Ravindra Nath Tagore
Ravindra Nath Tagore was born on 6th May, 1861 in a well-to-do family of Thakurs of Bengal. His mother died when he was quite young, so his father Devendra Nath, had to look after him.
Ravindra Nath was averse to studying at conventional schools from the very beginning. He disliked the set rules and the monotonous life that schools of those days provided. He was up to freedom of the body and the soul. He was, therefore, allowed to receive education at home. Yet progress was very slow.
Ravindra Nath loved to be carefree, dreamy and thoughtful. His love for Nature grew with years. At the age of 16 he was sent to England but he returned home after some time, without doing anything. He started writing poetry at the early age of 15. Very soon his poetry brought him name and fame. It reflected his thoughts and feelings. His early poems were given the title of “Morning Songs”.
Tagore was a great patriot of the world. He was friend of all humanity. He abhorred narrow nationalistic ideas. He was great friend of English for their statesmanship qualities and discipline, but at the same time he fought against their rule in, India. He had a great praise for the great culture and civilization of India. He showed to the western world the greatness of our culture and past. He was a great genius, a great artist, who with equal force wrote poetry, dramas, and stories, painted pictures and performed music shows. The life of Tagore was so dynamic that he left a deep impression on everything around him. His philosophic ways of life won him a great fame throughout India and the world. He was an authority on ethics and delivered lectures extempore on any topic or occasion. His book in Bengali Poetry “Geetanjali” won him a Nobel Prize for literature, the rust of its kind given to any Indian for literature.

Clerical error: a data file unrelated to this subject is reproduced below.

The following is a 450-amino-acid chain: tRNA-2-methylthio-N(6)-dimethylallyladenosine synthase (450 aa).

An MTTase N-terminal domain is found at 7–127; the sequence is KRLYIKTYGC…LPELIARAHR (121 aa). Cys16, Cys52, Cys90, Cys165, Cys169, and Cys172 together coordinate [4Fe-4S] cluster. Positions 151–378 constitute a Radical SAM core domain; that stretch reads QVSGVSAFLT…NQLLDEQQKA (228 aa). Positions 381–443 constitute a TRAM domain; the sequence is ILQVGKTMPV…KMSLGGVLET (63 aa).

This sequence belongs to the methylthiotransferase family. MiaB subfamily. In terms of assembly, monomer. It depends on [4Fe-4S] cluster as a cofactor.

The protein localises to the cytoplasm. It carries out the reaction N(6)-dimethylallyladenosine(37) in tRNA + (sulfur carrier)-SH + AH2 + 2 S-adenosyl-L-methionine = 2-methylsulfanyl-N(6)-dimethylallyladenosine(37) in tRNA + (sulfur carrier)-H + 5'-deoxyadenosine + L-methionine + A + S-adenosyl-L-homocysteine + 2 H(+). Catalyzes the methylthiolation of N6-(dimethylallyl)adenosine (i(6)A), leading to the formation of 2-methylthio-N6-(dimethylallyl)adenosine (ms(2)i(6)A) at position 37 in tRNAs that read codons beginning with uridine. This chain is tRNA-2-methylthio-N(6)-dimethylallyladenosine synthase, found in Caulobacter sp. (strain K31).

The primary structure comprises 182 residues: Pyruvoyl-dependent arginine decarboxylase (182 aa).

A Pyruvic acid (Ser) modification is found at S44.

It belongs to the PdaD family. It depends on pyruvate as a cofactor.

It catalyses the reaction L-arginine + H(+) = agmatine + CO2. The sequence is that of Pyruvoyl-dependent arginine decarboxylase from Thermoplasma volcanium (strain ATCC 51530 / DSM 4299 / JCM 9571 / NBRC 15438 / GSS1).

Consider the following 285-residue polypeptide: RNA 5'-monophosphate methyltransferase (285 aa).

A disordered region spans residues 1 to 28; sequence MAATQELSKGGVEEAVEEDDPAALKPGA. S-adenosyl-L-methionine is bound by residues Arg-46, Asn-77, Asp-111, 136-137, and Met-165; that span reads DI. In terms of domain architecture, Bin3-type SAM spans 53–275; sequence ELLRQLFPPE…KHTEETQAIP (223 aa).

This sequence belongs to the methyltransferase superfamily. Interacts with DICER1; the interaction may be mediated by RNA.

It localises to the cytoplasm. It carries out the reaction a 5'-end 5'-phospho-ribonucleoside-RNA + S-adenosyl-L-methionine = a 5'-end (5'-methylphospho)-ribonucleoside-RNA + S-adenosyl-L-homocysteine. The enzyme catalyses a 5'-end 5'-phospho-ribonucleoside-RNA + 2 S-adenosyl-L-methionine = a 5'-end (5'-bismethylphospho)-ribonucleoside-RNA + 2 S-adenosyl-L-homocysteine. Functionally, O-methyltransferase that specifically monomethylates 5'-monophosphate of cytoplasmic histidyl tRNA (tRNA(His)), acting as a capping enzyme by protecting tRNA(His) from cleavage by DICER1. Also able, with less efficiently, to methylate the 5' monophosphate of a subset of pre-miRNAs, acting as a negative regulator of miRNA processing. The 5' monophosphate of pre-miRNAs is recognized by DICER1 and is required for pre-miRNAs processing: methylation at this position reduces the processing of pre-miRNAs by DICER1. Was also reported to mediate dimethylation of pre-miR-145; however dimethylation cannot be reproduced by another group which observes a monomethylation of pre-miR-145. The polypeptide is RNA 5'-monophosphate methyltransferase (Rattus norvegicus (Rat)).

Tagore initiated a new system of Education. His school at Shantiniketan won him international fame. The emphasis here was to work in dose association with nature, do work manually and seek benevolence of nature directly. He wanted to make the school a model of old Indian tradition of “Gurukur way of learning.
He was also awarded knighthood for his service to literature and An but he resigned it to protest against British rule in India. He died in 1941.